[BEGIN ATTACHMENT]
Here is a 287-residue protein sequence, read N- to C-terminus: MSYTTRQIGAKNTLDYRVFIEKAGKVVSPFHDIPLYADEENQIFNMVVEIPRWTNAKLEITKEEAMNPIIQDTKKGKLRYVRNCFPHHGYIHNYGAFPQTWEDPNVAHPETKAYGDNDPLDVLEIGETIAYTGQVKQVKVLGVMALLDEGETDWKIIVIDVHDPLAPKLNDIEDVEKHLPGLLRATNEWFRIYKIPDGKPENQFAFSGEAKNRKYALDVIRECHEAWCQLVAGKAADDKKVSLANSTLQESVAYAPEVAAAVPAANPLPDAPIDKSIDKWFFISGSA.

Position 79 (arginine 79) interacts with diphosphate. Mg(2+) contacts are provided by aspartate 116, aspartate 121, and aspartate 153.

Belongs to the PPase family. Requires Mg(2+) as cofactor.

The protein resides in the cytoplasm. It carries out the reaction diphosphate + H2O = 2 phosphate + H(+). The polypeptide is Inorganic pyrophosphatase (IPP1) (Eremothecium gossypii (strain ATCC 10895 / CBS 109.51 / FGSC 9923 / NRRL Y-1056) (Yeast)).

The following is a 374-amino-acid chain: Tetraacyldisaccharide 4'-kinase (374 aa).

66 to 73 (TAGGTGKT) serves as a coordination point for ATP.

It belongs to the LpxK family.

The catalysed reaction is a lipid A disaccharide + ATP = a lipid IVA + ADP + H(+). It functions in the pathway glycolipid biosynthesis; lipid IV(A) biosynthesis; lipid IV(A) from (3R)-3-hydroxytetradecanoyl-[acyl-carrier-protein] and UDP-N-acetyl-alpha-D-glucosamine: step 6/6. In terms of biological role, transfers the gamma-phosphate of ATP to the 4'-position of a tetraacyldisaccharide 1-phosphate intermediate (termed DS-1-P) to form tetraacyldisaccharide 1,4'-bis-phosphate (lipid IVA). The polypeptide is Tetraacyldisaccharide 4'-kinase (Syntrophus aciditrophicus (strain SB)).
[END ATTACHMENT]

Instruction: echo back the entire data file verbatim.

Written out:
Here is a 287-residue protein sequence, read N- to C-terminus: MSYTTRQIGAKNTLDYRVFIEKAGKVVSPFHDIPLYADEENQIFNMVVEIPRWTNAKLEITKEEAMNPIIQDTKKGKLRYVRNCFPHHGYIHNYGAFPQTWEDPNVAHPETKAYGDNDPLDVLEIGETIAYTGQVKQVKVLGVMALLDEGETDWKIIVIDVHDPLAPKLNDIEDVEKHLPGLLRATNEWFRIYKIPDGKPENQFAFSGEAKNRKYALDVIRECHEAWCQLVAGKAADDKKVSLANSTLQESVAYAPEVAAAVPAANPLPDAPIDKSIDKWFFISGSA.

Position 79 (arginine 79) interacts with diphosphate. Mg(2+) contacts are provided by aspartate 116, aspartate 121, and aspartate 153.

Belongs to the PPase family. Requires Mg(2+) as cofactor.

The protein resides in the cytoplasm. It carries out the reaction diphosphate + H2O = 2 phosphate + H(+). The polypeptide is Inorganic pyrophosphatase (IPP1) (Eremothecium gossypii (strain ATCC 10895 / CBS 109.51 / FGSC 9923 / NRRL Y-1056) (Yeast)).

The following is a 374-amino-acid chain: Tetraacyldisaccharide 4'-kinase (374 aa).

66 to 73 (TAGGTGKT) serves as a coordination point for ATP.

It belongs to the LpxK family.

The catalysed reaction is a lipid A disaccharide + ATP = a lipid IVA + ADP + H(+). It functions in the pathway glycolipid biosynthesis; lipid IV(A) biosynthesis; lipid IV(A) from (3R)-3-hydroxytetradecanoyl-[acyl-carrier-protein] and UDP-N-acetyl-alpha-D-glucosamine: step 6/6. In terms of biological role, transfers the gamma-phosphate of ATP to the 4'-position of a tetraacyldisaccharide 1-phosphate intermediate (termed DS-1-P) to form tetraacyldisaccharide 1,4'-bis-phosphate (lipid IVA). The polypeptide is Tetraacyldisaccharide 4'-kinase (Syntrophus aciditrophicus (strain SB)).